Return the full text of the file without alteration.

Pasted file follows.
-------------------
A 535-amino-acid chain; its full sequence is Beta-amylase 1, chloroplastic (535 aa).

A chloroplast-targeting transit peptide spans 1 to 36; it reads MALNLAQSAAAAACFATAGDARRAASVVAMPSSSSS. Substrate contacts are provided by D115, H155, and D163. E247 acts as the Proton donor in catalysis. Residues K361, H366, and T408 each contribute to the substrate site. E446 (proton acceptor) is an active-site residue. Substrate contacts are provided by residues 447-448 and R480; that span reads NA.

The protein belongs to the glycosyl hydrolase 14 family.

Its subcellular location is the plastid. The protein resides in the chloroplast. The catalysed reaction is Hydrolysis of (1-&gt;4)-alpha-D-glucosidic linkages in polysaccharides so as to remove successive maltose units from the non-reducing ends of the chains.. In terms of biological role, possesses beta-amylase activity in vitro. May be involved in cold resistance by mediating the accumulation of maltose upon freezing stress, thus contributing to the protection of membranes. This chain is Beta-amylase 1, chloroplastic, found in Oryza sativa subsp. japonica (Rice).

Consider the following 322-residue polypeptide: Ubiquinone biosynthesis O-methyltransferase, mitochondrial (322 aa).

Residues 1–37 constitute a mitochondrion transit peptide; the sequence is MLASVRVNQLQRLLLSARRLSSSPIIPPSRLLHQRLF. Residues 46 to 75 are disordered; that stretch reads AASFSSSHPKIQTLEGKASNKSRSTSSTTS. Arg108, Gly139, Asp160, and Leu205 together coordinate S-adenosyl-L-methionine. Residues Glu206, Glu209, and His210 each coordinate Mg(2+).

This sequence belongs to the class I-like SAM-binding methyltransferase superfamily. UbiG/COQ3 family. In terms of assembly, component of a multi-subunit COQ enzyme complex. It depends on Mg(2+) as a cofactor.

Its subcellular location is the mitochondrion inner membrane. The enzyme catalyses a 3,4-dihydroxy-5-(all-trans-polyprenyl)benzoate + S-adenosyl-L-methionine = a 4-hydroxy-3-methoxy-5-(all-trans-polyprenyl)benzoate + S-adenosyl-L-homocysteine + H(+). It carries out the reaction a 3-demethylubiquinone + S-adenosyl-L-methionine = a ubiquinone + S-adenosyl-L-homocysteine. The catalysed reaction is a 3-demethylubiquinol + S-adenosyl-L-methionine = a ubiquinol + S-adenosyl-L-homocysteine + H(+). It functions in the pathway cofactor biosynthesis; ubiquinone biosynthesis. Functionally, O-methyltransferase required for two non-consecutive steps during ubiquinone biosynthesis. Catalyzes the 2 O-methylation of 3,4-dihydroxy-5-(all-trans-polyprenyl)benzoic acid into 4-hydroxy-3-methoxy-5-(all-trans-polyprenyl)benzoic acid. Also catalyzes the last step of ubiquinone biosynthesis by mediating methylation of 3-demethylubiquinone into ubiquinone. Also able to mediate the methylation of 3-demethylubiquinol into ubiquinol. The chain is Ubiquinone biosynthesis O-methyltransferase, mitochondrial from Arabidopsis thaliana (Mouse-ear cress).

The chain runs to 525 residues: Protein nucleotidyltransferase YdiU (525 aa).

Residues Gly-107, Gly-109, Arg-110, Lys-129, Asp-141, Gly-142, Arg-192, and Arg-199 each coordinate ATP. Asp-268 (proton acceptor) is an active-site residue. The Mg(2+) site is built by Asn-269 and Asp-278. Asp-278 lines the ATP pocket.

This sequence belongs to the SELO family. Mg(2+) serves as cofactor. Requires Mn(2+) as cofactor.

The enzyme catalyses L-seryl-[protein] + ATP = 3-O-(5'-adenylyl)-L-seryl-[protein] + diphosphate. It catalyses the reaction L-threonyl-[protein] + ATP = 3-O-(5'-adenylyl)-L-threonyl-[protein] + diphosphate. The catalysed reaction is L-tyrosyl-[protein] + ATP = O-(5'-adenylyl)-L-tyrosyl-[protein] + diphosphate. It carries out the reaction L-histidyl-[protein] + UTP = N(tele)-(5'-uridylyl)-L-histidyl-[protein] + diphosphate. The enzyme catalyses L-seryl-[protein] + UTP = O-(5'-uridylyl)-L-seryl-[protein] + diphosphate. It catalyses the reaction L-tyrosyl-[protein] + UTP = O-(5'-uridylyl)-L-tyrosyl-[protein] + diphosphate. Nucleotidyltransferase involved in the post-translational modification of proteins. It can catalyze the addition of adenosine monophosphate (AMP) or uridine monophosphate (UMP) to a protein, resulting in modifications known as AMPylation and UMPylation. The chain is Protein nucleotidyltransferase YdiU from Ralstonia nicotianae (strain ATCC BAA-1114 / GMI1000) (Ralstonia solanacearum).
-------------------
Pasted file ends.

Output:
A 535-amino-acid chain; its full sequence is Beta-amylase 1, chloroplastic (535 aa).

A chloroplast-targeting transit peptide spans 1 to 36; it reads MALNLAQSAAAAACFATAGDARRAASVVAMPSSSSS. Substrate contacts are provided by D115, H155, and D163. E247 acts as the Proton donor in catalysis. Residues K361, H366, and T408 each contribute to the substrate site. E446 (proton acceptor) is an active-site residue. Substrate contacts are provided by residues 447-448 and R480; that span reads NA.

The protein belongs to the glycosyl hydrolase 14 family.

Its subcellular location is the plastid. The protein resides in the chloroplast. The catalysed reaction is Hydrolysis of (1-&gt;4)-alpha-D-glucosidic linkages in polysaccharides so as to remove successive maltose units from the non-reducing ends of the chains.. In terms of biological role, possesses beta-amylase activity in vitro. May be involved in cold resistance by mediating the accumulation of maltose upon freezing stress, thus contributing to the protection of membranes. This chain is Beta-amylase 1, chloroplastic, found in Oryza sativa subsp. japonica (Rice).

Consider the following 322-residue polypeptide: Ubiquinone biosynthesis O-methyltransferase, mitochondrial (322 aa).

Residues 1–37 constitute a mitochondrion transit peptide; the sequence is MLASVRVNQLQRLLLSARRLSSSPIIPPSRLLHQRLF. Residues 46 to 75 are disordered; that stretch reads AASFSSSHPKIQTLEGKASNKSRSTSSTTS. Arg108, Gly139, Asp160, and Leu205 together coordinate S-adenosyl-L-methionine. Residues Glu206, Glu209, and His210 each coordinate Mg(2+).

This sequence belongs to the class I-like SAM-binding methyltransferase superfamily. UbiG/COQ3 family. In terms of assembly, component of a multi-subunit COQ enzyme complex. It depends on Mg(2+) as a cofactor.

Its subcellular location is the mitochondrion inner membrane. The enzyme catalyses a 3,4-dihydroxy-5-(all-trans-polyprenyl)benzoate + S-adenosyl-L-methionine = a 4-hydroxy-3-methoxy-5-(all-trans-polyprenyl)benzoate + S-adenosyl-L-homocysteine + H(+). It carries out the reaction a 3-demethylubiquinone + S-adenosyl-L-methionine = a ubiquinone + S-adenosyl-L-homocysteine. The catalysed reaction is a 3-demethylubiquinol + S-adenosyl-L-methionine = a ubiquinol + S-adenosyl-L-homocysteine + H(+). It functions in the pathway cofactor biosynthesis; ubiquinone biosynthesis. Functionally, O-methyltransferase required for two non-consecutive steps during ubiquinone biosynthesis. Catalyzes the 2 O-methylation of 3,4-dihydroxy-5-(all-trans-polyprenyl)benzoic acid into 4-hydroxy-3-methoxy-5-(all-trans-polyprenyl)benzoic acid. Also catalyzes the last step of ubiquinone biosynthesis by mediating methylation of 3-demethylubiquinone into ubiquinone. Also able to mediate the methylation of 3-demethylubiquinol into ubiquinol. The chain is Ubiquinone biosynthesis O-methyltransferase, mitochondrial from Arabidopsis thaliana (Mouse-ear cress).

The chain runs to 525 residues: Protein nucleotidyltransferase YdiU (525 aa).

Residues Gly-107, Gly-109, Arg-110, Lys-129, Asp-141, Gly-142, Arg-192, and Arg-199 each coordinate ATP. Asp-268 (proton acceptor) is an active-site residue. The Mg(2+) site is built by Asn-269 and Asp-278. Asp-278 lines the ATP pocket.

This sequence belongs to the SELO family. Mg(2+) serves as cofactor. Requires Mn(2+) as cofactor.

The enzyme catalyses L-seryl-[protein] + ATP = 3-O-(5'-adenylyl)-L-seryl-[protein] + diphosphate. It catalyses the reaction L-threonyl-[protein] + ATP = 3-O-(5'-adenylyl)-L-threonyl-[protein] + diphosphate. The catalysed reaction is L-tyrosyl-[protein] + ATP = O-(5'-adenylyl)-L-tyrosyl-[protein] + diphosphate. It carries out the reaction L-histidyl-[protein] + UTP = N(tele)-(5'-uridylyl)-L-histidyl-[protein] + diphosphate. The enzyme catalyses L-seryl-[protein] + UTP = O-(5'-uridylyl)-L-seryl-[protein] + diphosphate. It catalyses the reaction L-tyrosyl-[protein] + UTP = O-(5'-uridylyl)-L-tyrosyl-[protein] + diphosphate. Nucleotidyltransferase involved in the post-translational modification of proteins. It can catalyze the addition of adenosine monophosphate (AMP) or uridine monophosphate (UMP) to a protein, resulting in modifications known as AMPylation and UMPylation. The chain is Protein nucleotidyltransferase YdiU from Ralstonia nicotianae (strain ATCC BAA-1114 / GMI1000) (Ralstonia solanacearum).